August 10, 2016 by: Ben Heimsath

Many old churches have been given new lives when they are no longer needed for worship. A closed church in Buffalo has recently been reopened to continue serve in ministry, but in a completely new way. The old church is now a health clinic serving the refugee community.


The Buffalo News noted that when the Nativity of Blessed Virgin Mary Church opened in 1898, its mission was to serve the surge of new immigrants mostly from Italy. As needs expanded, the church added a parish school. In 2008, when the church was closed, the school was reused to provide education and administrative support for a refugees. As more families arrived with more needs, the leadership at Catholic Charities began seriously eying the empty worship space next door for a new health clinic.


It would be an accurate description to say the newly opened clinic is housed within the church. The design intent was to keep major elements recognizable even as new spaces and new uses were inserted into the interior. Some of the examining rooms and offices feature stained glass windows. Granite columns grace the hallways. A large meeting room was created at the front of the church. Reports suggest that the area around the old altar is now a quiet a place for reflection.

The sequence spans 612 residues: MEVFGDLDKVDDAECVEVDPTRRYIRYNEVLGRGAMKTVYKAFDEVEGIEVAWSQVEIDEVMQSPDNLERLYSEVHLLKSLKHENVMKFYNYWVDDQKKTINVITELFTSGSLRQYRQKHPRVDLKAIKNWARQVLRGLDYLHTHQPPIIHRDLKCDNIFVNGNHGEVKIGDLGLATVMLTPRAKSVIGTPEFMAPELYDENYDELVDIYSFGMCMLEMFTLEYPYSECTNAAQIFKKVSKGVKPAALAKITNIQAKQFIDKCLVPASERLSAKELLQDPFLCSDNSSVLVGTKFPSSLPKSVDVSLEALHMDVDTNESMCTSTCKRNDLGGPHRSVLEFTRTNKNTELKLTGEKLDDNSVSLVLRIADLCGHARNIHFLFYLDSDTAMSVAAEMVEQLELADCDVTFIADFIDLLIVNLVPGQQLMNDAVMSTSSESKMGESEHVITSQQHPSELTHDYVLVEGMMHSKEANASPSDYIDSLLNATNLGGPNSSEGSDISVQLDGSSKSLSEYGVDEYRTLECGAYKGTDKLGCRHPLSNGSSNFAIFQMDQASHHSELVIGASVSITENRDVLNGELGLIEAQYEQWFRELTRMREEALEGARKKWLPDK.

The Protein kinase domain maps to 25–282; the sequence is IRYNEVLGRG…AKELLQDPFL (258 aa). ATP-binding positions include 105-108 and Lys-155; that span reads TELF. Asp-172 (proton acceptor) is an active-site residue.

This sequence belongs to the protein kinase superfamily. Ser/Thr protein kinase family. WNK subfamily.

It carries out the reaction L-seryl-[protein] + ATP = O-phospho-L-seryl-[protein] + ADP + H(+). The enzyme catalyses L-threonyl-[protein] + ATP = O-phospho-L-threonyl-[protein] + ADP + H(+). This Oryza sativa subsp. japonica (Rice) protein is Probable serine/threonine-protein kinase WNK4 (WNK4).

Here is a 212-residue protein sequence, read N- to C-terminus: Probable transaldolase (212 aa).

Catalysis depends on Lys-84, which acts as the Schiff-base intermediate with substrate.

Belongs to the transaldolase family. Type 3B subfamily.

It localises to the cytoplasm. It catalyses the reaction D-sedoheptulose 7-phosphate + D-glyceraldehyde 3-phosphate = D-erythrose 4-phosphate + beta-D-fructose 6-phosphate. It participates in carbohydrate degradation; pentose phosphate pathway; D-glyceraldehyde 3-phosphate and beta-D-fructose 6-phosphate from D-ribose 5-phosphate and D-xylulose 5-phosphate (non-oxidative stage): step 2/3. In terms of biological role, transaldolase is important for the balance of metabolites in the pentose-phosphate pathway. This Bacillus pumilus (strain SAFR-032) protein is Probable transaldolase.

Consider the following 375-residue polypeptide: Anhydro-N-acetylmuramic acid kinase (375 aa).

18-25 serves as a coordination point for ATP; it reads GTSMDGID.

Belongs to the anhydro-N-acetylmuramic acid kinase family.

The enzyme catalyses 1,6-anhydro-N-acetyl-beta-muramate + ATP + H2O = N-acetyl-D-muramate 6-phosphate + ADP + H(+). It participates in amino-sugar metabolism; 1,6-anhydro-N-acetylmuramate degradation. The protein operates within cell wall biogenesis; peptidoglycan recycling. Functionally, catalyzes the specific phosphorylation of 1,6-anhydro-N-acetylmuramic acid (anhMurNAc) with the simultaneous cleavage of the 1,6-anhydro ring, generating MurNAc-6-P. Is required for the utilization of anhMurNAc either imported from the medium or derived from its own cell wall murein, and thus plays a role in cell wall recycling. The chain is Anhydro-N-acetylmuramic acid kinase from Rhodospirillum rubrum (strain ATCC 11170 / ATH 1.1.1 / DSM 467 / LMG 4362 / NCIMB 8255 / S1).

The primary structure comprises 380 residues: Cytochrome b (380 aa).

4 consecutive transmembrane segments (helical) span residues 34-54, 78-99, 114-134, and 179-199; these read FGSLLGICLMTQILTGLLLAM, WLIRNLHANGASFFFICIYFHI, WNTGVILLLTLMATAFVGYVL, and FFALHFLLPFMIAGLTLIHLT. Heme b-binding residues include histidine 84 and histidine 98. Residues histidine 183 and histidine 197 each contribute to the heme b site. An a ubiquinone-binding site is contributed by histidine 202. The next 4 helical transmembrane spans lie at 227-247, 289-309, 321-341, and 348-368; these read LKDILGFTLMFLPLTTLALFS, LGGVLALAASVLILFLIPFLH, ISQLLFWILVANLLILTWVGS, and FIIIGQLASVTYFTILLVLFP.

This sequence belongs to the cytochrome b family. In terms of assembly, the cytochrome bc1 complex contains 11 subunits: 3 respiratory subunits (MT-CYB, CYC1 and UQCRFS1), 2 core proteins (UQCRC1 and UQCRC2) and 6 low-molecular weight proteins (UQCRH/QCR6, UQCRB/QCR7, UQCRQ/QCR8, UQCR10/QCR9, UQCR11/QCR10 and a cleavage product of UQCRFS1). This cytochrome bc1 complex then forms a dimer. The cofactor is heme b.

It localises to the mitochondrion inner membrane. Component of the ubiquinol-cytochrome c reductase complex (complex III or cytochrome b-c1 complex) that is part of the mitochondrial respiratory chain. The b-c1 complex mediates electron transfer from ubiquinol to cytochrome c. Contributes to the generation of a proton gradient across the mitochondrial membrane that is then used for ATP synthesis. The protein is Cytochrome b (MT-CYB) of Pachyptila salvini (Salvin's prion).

The result is a comfortable blending of recognizable church elements with utilitarian healthcare spaces. There’s powerful symbolism seeing a church, a place of sanctuary, providing for the basic needs of those who are seeking sanctuary. A local reporter asked one of the physicians what conditions he is encountering serving the refugees. He noted that many newly arrived families have had little or no health care in the recent past and many of the children show signs of malnourishment. Giving this church a new life means giving a new generation of refugees a healthy start in their new country.      

Catholic Charities clinic is located at the intersection of Albany and Herkimer Streets in Buffalo, New York

Adaptive Re-use/ Historic Preservation